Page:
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Placebo Effect

Measurable or perceived improvement in health which cannot be attributed to an actual medical treatment. Placebo is a Latin word meaning “I shall please”. A placebo is something that does not change anything chemically such as the commonly known sugar pills or saline solution.

Placebo research has shown that a significant amount of sicknesses can be cured purely by the person’s belief that they are receiving a clinical treatment. Some ailments that have been cured by placebos include: pain symptoms, depression, a few heart conditions, ulcers (gasteric variety) and other stomach issues. This improvment leads many people to believe that sickness is all in the head.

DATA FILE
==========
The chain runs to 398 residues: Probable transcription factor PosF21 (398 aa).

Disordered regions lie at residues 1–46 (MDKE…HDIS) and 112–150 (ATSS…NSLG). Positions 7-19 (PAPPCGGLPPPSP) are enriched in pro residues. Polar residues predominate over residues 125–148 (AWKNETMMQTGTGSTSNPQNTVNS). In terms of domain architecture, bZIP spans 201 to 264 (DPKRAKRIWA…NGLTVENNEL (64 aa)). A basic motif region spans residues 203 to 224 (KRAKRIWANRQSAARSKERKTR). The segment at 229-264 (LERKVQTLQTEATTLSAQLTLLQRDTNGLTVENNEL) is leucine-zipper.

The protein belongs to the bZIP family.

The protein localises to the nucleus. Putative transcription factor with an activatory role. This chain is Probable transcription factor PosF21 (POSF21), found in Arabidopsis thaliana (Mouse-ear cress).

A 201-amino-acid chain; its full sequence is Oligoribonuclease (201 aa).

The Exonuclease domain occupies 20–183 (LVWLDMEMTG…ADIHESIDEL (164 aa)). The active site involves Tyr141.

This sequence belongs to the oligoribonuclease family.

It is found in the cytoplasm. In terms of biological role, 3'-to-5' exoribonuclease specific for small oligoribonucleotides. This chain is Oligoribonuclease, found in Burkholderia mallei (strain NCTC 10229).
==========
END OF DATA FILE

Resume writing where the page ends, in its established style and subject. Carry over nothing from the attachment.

Example: Many researchers run double-blind studies with both a treatment group and a placebo (non-treatment) group, in order to eliminate the potential effect of positive thinking on the clinical trial.

If you would like to read more about placebo studies, history etc, here is an interesting website: http://www.skepdic.com/placebo.html

Placebo Effect
APA Reference
Fournier, G. (2018). Placebo Effect. Psych Central. Retrieved on July 13, 2018, from https://psychcentral.com/encyclopedia/placebo-effect/